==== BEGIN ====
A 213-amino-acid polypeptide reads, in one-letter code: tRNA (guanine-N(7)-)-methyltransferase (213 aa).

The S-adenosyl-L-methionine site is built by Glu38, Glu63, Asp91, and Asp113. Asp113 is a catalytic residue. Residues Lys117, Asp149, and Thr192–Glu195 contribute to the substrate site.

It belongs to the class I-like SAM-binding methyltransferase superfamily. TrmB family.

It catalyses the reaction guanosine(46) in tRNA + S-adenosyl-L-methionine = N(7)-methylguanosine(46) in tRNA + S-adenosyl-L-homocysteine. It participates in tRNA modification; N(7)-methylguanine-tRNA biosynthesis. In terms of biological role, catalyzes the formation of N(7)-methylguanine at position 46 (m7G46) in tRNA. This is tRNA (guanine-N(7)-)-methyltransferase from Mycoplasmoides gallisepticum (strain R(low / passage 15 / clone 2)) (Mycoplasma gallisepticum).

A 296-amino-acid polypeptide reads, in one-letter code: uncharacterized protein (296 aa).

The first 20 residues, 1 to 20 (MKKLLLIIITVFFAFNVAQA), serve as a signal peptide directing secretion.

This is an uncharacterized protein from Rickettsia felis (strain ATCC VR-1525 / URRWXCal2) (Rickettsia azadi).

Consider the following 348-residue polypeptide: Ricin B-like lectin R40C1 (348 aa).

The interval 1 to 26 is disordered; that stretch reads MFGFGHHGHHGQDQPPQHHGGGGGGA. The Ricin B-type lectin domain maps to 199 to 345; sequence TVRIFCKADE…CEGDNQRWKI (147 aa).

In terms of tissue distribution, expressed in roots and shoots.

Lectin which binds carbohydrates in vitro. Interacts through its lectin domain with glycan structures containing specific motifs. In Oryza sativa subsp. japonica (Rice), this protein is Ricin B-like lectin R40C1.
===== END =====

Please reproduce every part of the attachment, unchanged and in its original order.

A 213-amino-acid polypeptide reads, in one-letter code: tRNA (guanine-N(7)-)-methyltransferase (213 aa).

The S-adenosyl-L-methionine site is built by Glu38, Glu63, Asp91, and Asp113. Asp113 is a catalytic residue. Residues Lys117, Asp149, and Thr192–Glu195 contribute to the substrate site.

It belongs to the class I-like SAM-binding methyltransferase superfamily. TrmB family.

It catalyses the reaction guanosine(46) in tRNA + S-adenosyl-L-methionine = N(7)-methylguanosine(46) in tRNA + S-adenosyl-L-homocysteine. It participates in tRNA modification; N(7)-methylguanine-tRNA biosynthesis. In terms of biological role, catalyzes the formation of N(7)-methylguanine at position 46 (m7G46) in tRNA. This is tRNA (guanine-N(7)-)-methyltransferase from Mycoplasmoides gallisepticum (strain R(low / passage 15 / clone 2)) (Mycoplasma gallisepticum).

A 296-amino-acid polypeptide reads, in one-letter code: uncharacterized protein (296 aa).

The first 20 residues, 1 to 20 (MKKLLLIIITVFFAFNVAQA), serve as a signal peptide directing secretion.

This is an uncharacterized protein from Rickettsia felis (strain ATCC VR-1525 / URRWXCal2) (Rickettsia azadi).

Consider the following 348-residue polypeptide: Ricin B-like lectin R40C1 (348 aa).

The interval 1 to 26 is disordered; that stretch reads MFGFGHHGHHGQDQPPQHHGGGGGGA. The Ricin B-type lectin domain maps to 199 to 345; sequence TVRIFCKADE…CEGDNQRWKI (147 aa).

In terms of tissue distribution, expressed in roots and shoots.

Lectin which binds carbohydrates in vitro. Interacts through its lectin domain with glycan structures containing specific motifs. In Oryza sativa subsp. japonica (Rice), this protein is Ricin B-like lectin R40C1.